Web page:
Epidemiological Comparisons of Puerto Rican and U.S. Mainland Children: Parent, Teacher, and Self-Reports

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epidemiology, cross-cultural, Child Behavior Checklist, Teacher's Report Form, Youth Self-Report

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U.S. mainland and Puerto Rican nonreferred samples were compared via the Child Behavior Checklist (ages 4 to 16), Teacher's Report Form (ages 6 to 16), and Youth Self-Report (ages 12 to 16). Problem scores were significantly higher in parent and teacher ratings of Puerto Rican than mainland subjects, but were significantly lower in self-ratings by Puerto Rican adolescents. Adolescents in both cultures reported significantly more problems than their parents or teachers did. Most of the significant cross-cultural differences in parent, teacher, and self-ratings of competencies showed more favorable scores for the mainland subjects. High referral rates, a high prevalence of DSM diagnoses, and low scores on the Children's Global Assessment Scale are consistent with the high problem rates reported by Puerto Rican parents and teachers but not with the lower rates reported by adolescents. Different clinical cutoffs may be needed for all assessments in the mainland versus Puerto Rico.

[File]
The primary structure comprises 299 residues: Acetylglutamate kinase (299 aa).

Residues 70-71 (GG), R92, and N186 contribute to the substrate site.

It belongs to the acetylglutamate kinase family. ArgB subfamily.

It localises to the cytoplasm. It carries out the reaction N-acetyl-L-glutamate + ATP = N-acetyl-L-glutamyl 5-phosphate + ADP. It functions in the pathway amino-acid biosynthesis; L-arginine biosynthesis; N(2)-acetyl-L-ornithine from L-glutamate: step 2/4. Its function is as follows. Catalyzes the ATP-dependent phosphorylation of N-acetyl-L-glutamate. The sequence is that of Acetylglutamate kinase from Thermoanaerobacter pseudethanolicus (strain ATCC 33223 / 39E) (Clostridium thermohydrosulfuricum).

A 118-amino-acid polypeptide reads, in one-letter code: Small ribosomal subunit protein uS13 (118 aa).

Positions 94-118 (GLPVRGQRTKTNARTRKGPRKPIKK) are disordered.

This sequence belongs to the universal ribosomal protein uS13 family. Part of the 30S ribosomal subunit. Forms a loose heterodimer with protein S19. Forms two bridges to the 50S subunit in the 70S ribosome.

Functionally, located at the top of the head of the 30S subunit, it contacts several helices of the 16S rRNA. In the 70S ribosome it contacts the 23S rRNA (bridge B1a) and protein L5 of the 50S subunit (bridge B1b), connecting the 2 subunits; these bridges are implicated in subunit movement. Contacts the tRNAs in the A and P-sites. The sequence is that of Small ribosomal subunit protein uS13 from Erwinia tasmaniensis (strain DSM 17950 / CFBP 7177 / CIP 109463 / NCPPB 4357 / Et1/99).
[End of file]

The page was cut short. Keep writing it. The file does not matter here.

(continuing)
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Citation / Publisher Attribution

Journal of the American Academy of Child and Adolescent Psychiatry, v. 29, issue 1, p. 84-93